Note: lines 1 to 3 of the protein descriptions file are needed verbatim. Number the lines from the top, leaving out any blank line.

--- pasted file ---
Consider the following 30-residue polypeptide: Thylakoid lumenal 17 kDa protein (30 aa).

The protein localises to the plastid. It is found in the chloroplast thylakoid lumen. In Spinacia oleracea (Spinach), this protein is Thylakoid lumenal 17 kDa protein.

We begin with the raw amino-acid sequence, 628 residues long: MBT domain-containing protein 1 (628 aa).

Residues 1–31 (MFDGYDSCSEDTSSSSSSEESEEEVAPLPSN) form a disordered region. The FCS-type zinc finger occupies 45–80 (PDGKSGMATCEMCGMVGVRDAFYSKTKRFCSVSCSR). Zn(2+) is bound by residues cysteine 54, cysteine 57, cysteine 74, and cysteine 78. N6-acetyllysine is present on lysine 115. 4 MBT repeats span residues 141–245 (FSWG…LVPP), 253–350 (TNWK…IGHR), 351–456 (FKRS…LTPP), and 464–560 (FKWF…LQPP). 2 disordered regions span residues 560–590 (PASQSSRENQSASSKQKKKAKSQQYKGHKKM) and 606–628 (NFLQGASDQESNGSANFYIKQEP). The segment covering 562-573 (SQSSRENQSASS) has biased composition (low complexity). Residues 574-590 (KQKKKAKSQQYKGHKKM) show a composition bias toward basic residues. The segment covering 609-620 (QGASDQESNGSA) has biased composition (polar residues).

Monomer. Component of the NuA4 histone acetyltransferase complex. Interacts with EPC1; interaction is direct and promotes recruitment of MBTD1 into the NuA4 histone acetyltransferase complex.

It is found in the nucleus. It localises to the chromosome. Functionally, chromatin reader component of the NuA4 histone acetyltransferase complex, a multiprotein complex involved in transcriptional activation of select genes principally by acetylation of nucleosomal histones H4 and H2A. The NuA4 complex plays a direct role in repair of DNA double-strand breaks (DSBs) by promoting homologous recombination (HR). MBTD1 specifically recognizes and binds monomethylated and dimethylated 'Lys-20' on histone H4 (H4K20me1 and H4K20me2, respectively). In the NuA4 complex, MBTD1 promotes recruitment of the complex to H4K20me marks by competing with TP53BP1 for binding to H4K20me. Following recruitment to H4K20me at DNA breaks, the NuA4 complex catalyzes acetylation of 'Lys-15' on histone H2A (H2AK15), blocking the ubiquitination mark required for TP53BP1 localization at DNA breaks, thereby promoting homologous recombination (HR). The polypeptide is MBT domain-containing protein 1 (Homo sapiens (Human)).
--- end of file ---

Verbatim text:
Consider the following 30-residue polypeptide: Thylakoid lumenal 17 kDa protein (30 aa).

The protein localises to the plastid. It is found in the chloroplast thylakoid lumen. In Spinacia oleracea (Spinach), this protein is Thylakoid lumenal 17 kDa protein.

We begin with the raw amino-acid sequence, 628 residues long: MBT domain-containing protein 1 (628 aa).